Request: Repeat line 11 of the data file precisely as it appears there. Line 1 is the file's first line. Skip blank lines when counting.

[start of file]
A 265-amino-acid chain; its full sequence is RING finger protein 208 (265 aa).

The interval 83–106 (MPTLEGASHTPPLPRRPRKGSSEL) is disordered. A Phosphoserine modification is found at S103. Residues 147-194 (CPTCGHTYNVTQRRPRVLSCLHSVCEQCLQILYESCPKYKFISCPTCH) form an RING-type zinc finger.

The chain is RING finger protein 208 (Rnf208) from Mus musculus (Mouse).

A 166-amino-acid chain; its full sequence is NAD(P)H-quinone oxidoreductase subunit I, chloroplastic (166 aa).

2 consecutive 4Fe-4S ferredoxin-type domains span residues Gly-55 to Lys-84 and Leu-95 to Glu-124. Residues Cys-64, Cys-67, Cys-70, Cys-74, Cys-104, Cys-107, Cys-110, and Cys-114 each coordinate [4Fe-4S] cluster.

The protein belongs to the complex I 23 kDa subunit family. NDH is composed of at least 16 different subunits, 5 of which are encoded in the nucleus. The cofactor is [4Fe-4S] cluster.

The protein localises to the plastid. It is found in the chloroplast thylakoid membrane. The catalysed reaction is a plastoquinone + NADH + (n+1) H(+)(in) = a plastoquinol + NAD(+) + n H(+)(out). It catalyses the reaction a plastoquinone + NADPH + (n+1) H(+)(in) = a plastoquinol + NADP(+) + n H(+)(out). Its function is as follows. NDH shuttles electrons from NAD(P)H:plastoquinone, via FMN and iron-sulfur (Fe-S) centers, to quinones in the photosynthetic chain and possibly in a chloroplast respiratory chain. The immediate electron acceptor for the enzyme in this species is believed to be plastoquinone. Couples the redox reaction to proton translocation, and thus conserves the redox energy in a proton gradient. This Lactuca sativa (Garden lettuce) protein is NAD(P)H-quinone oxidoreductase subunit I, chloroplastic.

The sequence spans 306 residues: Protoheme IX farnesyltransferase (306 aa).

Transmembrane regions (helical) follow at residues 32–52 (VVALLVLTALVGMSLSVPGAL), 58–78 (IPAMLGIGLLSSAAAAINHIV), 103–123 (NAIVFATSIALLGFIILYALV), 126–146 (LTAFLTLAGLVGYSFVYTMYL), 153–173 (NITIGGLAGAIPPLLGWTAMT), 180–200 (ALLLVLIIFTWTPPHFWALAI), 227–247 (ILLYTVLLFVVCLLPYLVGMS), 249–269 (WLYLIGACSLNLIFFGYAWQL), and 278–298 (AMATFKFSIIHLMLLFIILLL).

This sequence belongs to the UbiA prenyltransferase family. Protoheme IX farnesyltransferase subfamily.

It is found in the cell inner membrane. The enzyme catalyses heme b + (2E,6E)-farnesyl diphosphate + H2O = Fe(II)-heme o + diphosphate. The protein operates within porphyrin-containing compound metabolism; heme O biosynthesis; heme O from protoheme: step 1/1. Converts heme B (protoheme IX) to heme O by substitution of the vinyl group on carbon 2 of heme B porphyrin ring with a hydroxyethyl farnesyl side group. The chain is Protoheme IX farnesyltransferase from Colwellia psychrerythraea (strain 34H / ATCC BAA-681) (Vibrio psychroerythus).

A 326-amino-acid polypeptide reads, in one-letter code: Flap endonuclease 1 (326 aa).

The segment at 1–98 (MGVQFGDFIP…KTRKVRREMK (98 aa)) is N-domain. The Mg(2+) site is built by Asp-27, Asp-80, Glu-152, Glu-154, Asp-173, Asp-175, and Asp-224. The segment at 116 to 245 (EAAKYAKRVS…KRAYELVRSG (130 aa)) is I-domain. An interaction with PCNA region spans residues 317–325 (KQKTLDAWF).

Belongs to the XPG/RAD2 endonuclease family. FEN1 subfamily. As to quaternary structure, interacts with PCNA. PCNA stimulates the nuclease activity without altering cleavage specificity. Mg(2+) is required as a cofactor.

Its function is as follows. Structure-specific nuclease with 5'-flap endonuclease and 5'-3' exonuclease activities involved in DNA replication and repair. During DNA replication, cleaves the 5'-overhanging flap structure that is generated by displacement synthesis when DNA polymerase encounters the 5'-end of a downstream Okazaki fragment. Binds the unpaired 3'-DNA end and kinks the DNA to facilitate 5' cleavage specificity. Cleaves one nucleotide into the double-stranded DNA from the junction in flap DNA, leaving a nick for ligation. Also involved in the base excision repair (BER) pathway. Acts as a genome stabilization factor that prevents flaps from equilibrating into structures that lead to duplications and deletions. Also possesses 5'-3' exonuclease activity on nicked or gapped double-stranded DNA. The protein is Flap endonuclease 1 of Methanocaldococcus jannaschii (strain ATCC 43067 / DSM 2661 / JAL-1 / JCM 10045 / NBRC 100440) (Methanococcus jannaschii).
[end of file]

It is found in the cell inner membrane. The enzyme catalyses heme b + (2E,6E)-farnesyl diphosphate + H2O = Fe(II)-heme o + diphosphate. The protein operates within porphyrin-containing compound metabolism; heme O biosynthesis; heme O from protoheme: step 1/1. Converts heme B (protoheme IX) to heme O by substitution of the vinyl group on carbon 2 of heme B porphyrin ring with a hydroxyethyl farnesyl side group. The chain is Protoheme IX farnesyltransferase from Colwellia psychrerythraea (strain 34H / ATCC BAA-681) (Vibrio psychroerythus).